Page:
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rover_45
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Discussion Starter · #1 ·
Hi all.

I have a 2002 Rover45 1.4. I've started noticing that I'm losing coolant. On several occasions I've had to top it up with about a pint of fluid, and after a drive of more than an hour or two it's gone down again.

With my old Rover214, it may have had some problems over the years, but not once did I ever have to top up the coolant.

I assume something must be wrong here. What could be causing this? Where should I start looking?

Thanks for any advice!


Edit: I should add that there is no obvious sign of any leaks, and everything drives perfectly. The only water that does appear on the ground I'm pretty certain is from the air conditioning which I believe is normal.
 

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cityrover
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Having just repaired a similar leak, I'll mirror some of the advice I've been given.
Despite having no signs of water on the ground, check all jubilee clips, check the hoses themselves, see what condition they are in - if theres any that look rather rough, replace them - thankfully at not too large a cost.
Pop the expansion tank out (you'll have a small bore hose in the top and a large one at the bottom held on by jubilee clips) and check it for leaks with help from the kitchen taps. Trouble is, if this has a leak in it sits in a position where rainwater also collects disguising any actual leak. Run water through it, give it a good shake (this will help clean it out too) and see if everything is OK there.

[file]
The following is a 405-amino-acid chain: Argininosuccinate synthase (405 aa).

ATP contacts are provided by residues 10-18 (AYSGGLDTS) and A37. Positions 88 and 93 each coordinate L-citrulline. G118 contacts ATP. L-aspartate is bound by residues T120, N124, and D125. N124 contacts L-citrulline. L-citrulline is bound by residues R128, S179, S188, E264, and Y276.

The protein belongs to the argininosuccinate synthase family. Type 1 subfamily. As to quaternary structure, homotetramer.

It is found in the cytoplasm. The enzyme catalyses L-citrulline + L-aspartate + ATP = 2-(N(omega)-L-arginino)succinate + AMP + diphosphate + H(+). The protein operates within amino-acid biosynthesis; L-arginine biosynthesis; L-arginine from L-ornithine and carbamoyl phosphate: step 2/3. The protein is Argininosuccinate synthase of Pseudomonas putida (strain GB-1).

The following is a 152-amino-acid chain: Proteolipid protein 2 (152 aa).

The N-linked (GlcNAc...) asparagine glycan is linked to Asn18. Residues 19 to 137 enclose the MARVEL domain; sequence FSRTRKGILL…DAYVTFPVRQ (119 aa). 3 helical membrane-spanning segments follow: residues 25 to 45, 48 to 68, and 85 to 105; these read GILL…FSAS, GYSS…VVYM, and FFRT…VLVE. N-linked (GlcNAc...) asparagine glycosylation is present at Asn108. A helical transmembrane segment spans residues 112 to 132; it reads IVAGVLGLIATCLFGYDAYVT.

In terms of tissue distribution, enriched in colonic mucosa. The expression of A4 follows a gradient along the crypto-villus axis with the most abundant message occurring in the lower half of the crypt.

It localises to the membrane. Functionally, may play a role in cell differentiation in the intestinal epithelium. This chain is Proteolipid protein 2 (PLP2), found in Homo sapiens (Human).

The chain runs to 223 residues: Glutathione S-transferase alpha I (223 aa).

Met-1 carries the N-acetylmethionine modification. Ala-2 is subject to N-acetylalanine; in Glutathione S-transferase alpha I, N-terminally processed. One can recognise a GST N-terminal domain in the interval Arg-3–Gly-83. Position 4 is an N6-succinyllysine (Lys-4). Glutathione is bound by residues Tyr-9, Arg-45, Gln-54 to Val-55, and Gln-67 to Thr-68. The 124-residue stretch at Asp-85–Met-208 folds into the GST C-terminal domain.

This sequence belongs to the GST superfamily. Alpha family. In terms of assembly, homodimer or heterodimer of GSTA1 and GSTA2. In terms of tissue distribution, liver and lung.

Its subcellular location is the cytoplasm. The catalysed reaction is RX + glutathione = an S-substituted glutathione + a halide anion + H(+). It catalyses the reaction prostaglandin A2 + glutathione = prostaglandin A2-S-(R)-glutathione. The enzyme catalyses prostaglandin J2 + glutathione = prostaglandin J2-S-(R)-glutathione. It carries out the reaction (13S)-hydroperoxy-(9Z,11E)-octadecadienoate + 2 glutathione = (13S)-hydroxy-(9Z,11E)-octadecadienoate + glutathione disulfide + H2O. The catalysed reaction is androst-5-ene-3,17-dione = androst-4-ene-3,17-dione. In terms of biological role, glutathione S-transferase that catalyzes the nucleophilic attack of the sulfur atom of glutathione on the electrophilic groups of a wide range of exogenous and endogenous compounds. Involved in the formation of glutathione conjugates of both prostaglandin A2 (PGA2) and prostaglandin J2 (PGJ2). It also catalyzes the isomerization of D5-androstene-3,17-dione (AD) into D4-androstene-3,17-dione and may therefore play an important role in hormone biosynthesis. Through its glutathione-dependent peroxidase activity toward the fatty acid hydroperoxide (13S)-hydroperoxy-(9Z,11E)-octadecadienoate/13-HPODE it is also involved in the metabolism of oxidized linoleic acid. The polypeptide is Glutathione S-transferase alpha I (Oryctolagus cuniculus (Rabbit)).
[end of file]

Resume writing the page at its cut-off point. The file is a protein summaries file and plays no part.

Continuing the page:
What condition is the radiator in? If this is the problem, they are a cheap replacement at around £30 and quite simple to fit yourself.
Just avoid the K-Seals and RadWeld type liquids that claim to seal any leaks - I didn't, and I may be paying the price for that in the future.

Lastly (that I can think of) is there any mayo type substance in the oil tank (check dipstick and filler cap) or oil/mayo type substance in the coolant expansion tank. If so, you could be looking at head gasket failure : but no matter how many times you see that on the forums, thats going to be a very worst case scenario.

Hope thats of some help.
 

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rover_45
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Discussion Starter · #3 ·
I started this thread a year ago, and it's time to revisit it!

I've been having regular coolant loss over the last year and a half, but the problem seemed to be very intermittent. Sometimes it would go weeks without me having to top up the coolant, so I generally forgot about the problem. Then a month ago, the problem reappeared. I only had to go on a short journey, and would have to refill afterwards, again without any signs of leakage.

It happened this morning, and my mate jokingly said "check for Mayo". Sure enough, we opened the oil cap, and it's covered in yellow goo. Also the dipstick. So would this confirm that I do indeed have a head gasket failure?